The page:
Hi everyone, here are our recommended non-fiction DVDs for this week!

(Click on the photos to request the DVDs)

Wattstax: The 30th Anniversary Edition:

Description: They called Wattstax the “black Woodstock,” but there are many differences between that seminal hippie event and the 1972 concert documented in this 30th-anniversary special-edition reissue. Woodstock was all about peace, love, and music. Wattstax, held three years later in Los Angeles, had those elements as well; but as this 103-minute film reminds us, it was a more socio-politically charged event, with its emphasis on black pride and the simple opportunity for African Americans to assert that, in opening speaker Jesse Jackson’s words, “I am somebody.” There’s also a good deal less music in this film than in the Woodstock movie. As the title suggests, a host of great Stax Records artists (including Rufus and Carla Thomas, the Bar-Kays, the Staple Singers, Albert King, and show closer Isaac Hayes) performed, but much of Wattstax doesn’t even take place inside the L.A. Coliseum, where the concert was held, but rather in the churches and shops and on the streets of Watts itself (music fans would be better off checking out the Wattstax double CD). Wattstax, in fact, is much less a music movie than a chronicle of black life seven years after the Watts race riots, as well as what comedian Richard Pryor (who delivers several hilarious but scathing bits) calls “a soulful expression of the black experience.” –Sam Graham, Amazon review.

Dewey: DVD 781.64 WAT

Trailer:

The Ritchie Boys:

Description: Run out of Germany by the Nazis, a small contingent of German Jewish intellectuals exacted the perfect revenge–returning to Europe as U.S. soldiers to defeat the enemy. Groundbreaking and unforgettable, THE RITCHIE BOYS is the never-before-told tale of a handful of German nationals who used their language and cultural knowledge to wage psychological warfare against the Nazis and to liberate Europe. Still sharp as octogenarians, The Ritchie Boys –a medley of hilariously unlikely soldiers–vividly recall their treacherous and heroic slog through World War II, from their training at Camp Ritchie, Maryland to the beaches of Normandy, from dark weeks spent in a German POW camp to D-Day ebullience. Now highly successful artists, businessmen, and professors, The Ritchie Boys laugh at their clumbsy fit within the U.S. military, cry at the horrors of war, and marvel at the unorthodox–but effective–forms of interrogation and subterfuge that helped them to defeat the Nazis.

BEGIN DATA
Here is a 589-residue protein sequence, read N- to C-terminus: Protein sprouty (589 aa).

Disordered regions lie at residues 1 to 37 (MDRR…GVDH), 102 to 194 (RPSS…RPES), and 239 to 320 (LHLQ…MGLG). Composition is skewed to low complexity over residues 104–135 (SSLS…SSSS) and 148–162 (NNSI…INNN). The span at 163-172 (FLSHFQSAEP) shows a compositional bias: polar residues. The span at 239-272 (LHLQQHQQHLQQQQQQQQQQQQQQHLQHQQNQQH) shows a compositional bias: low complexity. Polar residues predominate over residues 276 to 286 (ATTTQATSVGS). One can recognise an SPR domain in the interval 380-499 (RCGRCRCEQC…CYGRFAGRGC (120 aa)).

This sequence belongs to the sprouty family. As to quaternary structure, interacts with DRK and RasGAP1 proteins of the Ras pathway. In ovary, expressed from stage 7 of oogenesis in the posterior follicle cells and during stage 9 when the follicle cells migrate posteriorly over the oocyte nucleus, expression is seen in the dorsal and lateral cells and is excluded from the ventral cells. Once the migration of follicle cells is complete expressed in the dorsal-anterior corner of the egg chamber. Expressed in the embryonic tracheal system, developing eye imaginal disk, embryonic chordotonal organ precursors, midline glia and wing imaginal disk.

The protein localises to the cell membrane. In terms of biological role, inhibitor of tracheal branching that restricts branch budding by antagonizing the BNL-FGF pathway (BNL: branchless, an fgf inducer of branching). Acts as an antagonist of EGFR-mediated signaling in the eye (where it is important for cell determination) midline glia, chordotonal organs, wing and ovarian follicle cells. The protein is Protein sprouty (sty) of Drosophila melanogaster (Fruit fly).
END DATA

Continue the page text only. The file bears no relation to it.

Shortlisted for an Academy Award for Best Documentary Feature and widely acclaimed upon its release, THE RITCHIE BOYS mixes newsreels with razor-sharp interviews to spin a touchingly personal saga of men whose chutzpah, ingenuity, and playful camaraderie had a lasting effect on world history. A great human tale (San Francisco Chronicle), THE RITCHIE BOYS is a documentary of staggering importance.

Dewey: DVD 940.5481 RIT

Trailer:

Panihari: The Water Women of India:

Description: Indian-American filmmakers Abi Devan and Sudhi Rajagopal return to their homeland to document life in the desert communities of Rajasthan. Their journey leads them to the Panihari (women who fetch water). The film centers around one woman, Paru, a shoemaker’s wife, as she struggles against nature and society to attain self-reliance for her family and herself. Paru’s story coveys the richness and complexity of desert life as well as the extreme obstacles women in India still face today. Vibrant imagery, music, and folklore combine to paint a vivid picture of life as a Panihari.

Dewey: DVD 954.05 PAN

Trailer:

Have a great day!

Linda, SSCL

 

Leave a Reply

Fill in your details below or click an icon to log in:

WordPress.com Logo

You are commenting using your WordPress.com account. Log Out / Change )

Twitter picture

You are commenting using your Twitter account. Log Out / Change )

Facebook photo

You are commenting using your Facebook account. Log Out / Change )

Google+ photo

You are commenting using your Google+ account. Log Out / Change )

Connecting to %s